In her original state the Jervis Bay had a gross tonnage of 13,839 (later 14,184) and a displacement of 23,230 tons. Her main dimensions were length overall 549 ft (530 ft b.p.), breadth mld 68 ft and depth to shelter deck 43 ft 6 in. The load draught was 33 ft. She had six decks, of which three were continuous. Most of her cargo space was insulated for the carriage of meat, etc., and of her six holds and 'tween decks, the only ones not insulated were Nos. 1 and 6 and the decks above.
The ship had twin screws and four Parson-type, D.R.-geared turbines. These developed 9,000 s.h.p. at a propeller speed of 90 r.p.m. Steam at 220p.s.i. and 150° F. was supplied by three D.E., and two S.E., oil-fired boilers. The service speed was 15 knots. Accommodation was provided for 732 third-class passengers in 2-, 4- and 6-berth cabins, a number of those on C deck being removable, the space otherwise being used for cargo. The first class, limited to suites for 12 was reserved for government officials.
The Jervis Bay was launched at Barrow on 17 January, 1922, and she left there early in September for Liverpool, London and her maiden voyage. Within a year there had been reorganisation ashore and from 1923 the service was advertised as the Australian Commonwealth Line, and continued as such until 1928. By then trading losses and a declining reputation caused by irregular sailings and unruly crew behaviour resulted in the fleet being sold. The Jervis Bay and her sisters then became the property of the White Star Line. The line, kept as a separate entity, now became known as the Aberdeen & Commonwealth. The first class was abolished, various improvements made and the ships given British, not Australian, crews. The ships' hulls previously all black, were repainted, in the traditional Aberdeen green, the old Aberdeen Line houseflag, with its six-pointed star, also being adopted.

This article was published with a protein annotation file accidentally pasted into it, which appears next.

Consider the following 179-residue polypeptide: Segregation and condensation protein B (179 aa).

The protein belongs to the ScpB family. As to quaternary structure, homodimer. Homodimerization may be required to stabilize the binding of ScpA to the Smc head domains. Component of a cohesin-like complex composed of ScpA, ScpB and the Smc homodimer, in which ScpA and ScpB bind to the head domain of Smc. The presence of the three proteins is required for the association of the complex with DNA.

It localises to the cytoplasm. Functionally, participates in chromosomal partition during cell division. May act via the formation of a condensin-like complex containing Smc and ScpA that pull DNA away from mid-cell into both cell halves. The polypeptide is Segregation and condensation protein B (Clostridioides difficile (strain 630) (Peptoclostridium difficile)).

In the early 'thirties, after the Kylsant group had disintegrated, the Aberdeen & Commonwealth Line was bought jointly by the P&O and Shaw Savill Lines, the latter acting as managers. In these later years the Jervis Bay carried tourist- instead of third-class passengers, the figures being first 635 and then 542. Although her colours were unchanged, the old 'Australis ' type davits had been replaced by new. The bridge now reached to the forward king-posts, while the wings of the forecastle had been lengthened by over 30 ft. As always, she used the Suez route. London was still her terminal, but passengers were handled at Southampton. Outwards she called at Malta, Port Said, Aden and Colombo, thence to Fremantle and ports on to Brisbane.
In August 1939 the Jervis Bay was taken over for service as an Armed Merchant Cruiser and sent to the Tyne for conversion where, for fighting power, she was given eight 6-inch guns. Early in November 1940 she was escorting an Eastbound convoy of 38 ships across the Atlantic when, at about 17.00 hrs on 5 November, it was attacked by the German pocket battleship Admiral Scheer. In an endeavour to protect the convoy, which had been ordered to scatter, the Jervis Bay went into action. Quite outgunned, her steering gear was hit early on and in an hour all guns were out of action and the ship on fire. About two hours after the engagement had ended she sank, still with colours flying. But through her action—and that of the Beaverford (q.v.)—the raider was able to sink only six of the 38 ships. Of the Jervis Bay's complement about 180 were lost, while the 65 survivors owed their lives to the gallant action of a Swedish cargo ship, the Brostrom-owned Stureholm which turned back after dark to look for them.